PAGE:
By Roz Brown
Las Vegas and Reno are two of the fastest-warming cities in the United States, which means many voters in Nevada’s caucuses this week want to know what presidential candidates plan to do about the climate crisis.
Six Democratic presidential contenders debated at the Paris Theater in Las Vegas on Feb. 19 ahead of Saturday’s caucuses.
Andy Maggi, executive director of the Nevada Conservation League, said the group’s new Public Policy Polling survey shows the environment is a crucial issue for caucus-goers across all demographics.
“Eighty-six percent of likely caucus-goers think that climate and the environment are very important, if not the most important issue – this a top-two concern for voters, after health care,” he said.
Participants in the Nevada debate included Joe Biden, Michael Bloomberg, Pete Buttigieg, Amy Klobuchar, Bernie Sanders and Elizabeth Warren..
“You’re seeing an incredible increase in the number of heat-related deaths here in southern Nevada — increases in things like asthma attacks, lost days of school, lost days of work. And if you’re a person of color, those things are impacting you even at higher rates.”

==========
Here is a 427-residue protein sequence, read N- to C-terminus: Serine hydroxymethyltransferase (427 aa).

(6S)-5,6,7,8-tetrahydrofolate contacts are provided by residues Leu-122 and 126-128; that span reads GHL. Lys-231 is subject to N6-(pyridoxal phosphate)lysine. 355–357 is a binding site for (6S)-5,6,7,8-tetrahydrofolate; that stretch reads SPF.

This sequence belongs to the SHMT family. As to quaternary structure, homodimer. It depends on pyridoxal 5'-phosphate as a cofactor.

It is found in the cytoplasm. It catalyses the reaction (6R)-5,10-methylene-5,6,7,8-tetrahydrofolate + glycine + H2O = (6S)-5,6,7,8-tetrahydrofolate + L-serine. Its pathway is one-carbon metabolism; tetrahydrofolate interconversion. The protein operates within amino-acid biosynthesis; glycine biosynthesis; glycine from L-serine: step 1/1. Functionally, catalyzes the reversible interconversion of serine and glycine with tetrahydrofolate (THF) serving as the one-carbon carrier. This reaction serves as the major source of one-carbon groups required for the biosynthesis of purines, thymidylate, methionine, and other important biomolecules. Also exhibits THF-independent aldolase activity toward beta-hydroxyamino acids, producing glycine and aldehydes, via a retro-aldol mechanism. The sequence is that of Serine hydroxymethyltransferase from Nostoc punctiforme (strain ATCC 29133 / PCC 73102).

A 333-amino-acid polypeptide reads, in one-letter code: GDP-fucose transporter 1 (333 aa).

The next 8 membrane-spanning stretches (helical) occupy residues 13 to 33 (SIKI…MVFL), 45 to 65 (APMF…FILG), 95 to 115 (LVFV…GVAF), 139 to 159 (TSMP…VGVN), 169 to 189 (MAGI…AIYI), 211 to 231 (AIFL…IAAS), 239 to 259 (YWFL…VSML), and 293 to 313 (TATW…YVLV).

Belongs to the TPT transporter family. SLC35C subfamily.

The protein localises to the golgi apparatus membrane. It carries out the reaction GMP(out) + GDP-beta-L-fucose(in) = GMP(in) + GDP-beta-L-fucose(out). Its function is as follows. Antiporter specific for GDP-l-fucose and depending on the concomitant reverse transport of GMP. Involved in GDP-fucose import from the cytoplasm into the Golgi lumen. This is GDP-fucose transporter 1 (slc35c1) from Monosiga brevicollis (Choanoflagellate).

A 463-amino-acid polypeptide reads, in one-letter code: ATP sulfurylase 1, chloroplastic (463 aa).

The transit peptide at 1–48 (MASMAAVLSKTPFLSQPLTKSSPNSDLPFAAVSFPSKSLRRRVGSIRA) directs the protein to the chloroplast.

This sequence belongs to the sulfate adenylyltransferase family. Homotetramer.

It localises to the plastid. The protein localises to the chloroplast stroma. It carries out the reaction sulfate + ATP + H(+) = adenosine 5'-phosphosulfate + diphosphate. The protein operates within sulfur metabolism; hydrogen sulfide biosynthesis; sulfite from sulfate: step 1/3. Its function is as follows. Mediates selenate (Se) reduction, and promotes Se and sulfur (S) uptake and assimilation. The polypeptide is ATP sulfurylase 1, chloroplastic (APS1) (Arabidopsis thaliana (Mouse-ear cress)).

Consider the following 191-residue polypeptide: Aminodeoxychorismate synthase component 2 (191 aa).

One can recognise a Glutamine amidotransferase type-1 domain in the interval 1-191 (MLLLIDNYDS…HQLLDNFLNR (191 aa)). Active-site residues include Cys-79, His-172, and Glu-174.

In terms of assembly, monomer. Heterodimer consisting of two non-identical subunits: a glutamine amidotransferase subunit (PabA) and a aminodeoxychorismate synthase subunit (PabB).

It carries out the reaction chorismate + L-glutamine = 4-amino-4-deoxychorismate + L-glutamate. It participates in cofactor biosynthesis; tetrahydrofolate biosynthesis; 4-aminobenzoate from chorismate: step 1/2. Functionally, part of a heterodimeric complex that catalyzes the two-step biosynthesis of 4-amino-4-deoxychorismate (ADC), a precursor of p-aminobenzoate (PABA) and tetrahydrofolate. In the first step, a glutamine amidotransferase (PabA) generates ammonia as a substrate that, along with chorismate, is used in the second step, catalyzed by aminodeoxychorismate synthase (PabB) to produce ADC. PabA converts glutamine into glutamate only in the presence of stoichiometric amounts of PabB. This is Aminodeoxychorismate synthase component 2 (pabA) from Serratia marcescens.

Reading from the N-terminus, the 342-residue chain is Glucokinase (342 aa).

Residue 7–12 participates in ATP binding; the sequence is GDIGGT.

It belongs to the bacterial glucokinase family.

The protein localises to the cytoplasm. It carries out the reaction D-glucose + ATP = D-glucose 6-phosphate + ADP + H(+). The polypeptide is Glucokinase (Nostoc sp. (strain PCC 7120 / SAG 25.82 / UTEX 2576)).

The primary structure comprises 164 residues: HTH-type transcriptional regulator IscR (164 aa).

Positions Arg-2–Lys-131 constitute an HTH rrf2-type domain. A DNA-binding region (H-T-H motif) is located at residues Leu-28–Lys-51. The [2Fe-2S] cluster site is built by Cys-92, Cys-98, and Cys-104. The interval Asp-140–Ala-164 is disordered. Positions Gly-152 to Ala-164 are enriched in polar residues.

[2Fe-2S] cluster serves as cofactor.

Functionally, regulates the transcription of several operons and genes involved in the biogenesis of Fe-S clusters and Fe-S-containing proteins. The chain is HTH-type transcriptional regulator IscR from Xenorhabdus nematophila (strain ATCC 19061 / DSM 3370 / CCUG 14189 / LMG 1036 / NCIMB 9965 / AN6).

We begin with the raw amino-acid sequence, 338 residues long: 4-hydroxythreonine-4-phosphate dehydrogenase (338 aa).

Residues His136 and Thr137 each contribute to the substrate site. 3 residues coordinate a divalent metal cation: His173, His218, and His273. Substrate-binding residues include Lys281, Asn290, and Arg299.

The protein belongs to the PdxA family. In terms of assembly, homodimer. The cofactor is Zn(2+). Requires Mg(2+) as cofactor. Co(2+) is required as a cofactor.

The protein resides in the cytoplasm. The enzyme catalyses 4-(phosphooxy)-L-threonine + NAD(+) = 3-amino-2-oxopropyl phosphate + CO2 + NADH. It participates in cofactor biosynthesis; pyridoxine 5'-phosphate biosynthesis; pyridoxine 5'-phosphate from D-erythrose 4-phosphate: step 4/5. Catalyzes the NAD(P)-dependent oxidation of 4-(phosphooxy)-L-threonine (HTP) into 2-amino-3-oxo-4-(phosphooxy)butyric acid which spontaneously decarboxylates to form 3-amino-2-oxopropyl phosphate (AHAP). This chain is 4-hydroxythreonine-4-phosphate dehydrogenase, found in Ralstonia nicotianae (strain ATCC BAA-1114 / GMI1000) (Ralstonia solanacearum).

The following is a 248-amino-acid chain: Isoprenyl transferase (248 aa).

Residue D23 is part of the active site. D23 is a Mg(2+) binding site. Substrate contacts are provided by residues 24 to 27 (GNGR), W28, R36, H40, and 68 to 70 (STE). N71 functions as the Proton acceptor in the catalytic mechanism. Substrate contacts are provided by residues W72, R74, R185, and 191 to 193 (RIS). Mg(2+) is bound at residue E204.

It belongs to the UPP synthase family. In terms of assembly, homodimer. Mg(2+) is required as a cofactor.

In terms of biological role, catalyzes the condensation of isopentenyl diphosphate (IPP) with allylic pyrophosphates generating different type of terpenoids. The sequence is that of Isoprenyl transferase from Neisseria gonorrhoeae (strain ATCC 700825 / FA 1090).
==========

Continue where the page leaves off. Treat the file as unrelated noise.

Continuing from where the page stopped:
Andy Maggi, Nevada Conservation League
According to the poll, Democratic caucus-goers in Nevada say they’re more likely to support candidates who prioritize the environment and climate change in their policy plans. Maggi said that’s likely because Nevadans already feel the effects of climate change and they want a new president who would tackle the issue on Day One of their administration.
“You’re seeing an incredible increase in the number of heat-related deaths here in southern Nevada — increases in things like asthma attacks, lost days of school, lost days of work,” he said. “And if you’re a person of color, those things are impacting you even at higher rates.”
Among Latinxs, the poll showed climate ranks first at 28%, followed by achieving universal health care at 21%. Ninety-one percent of respondents also said they want to see the federal government restore rules that stop polluters from putting toxics in the water and air, while just 6% oppose that priority. The poll surveyed 859 likely Democratic caucus voters in Nevada.
The poll results are online at lcv.org.
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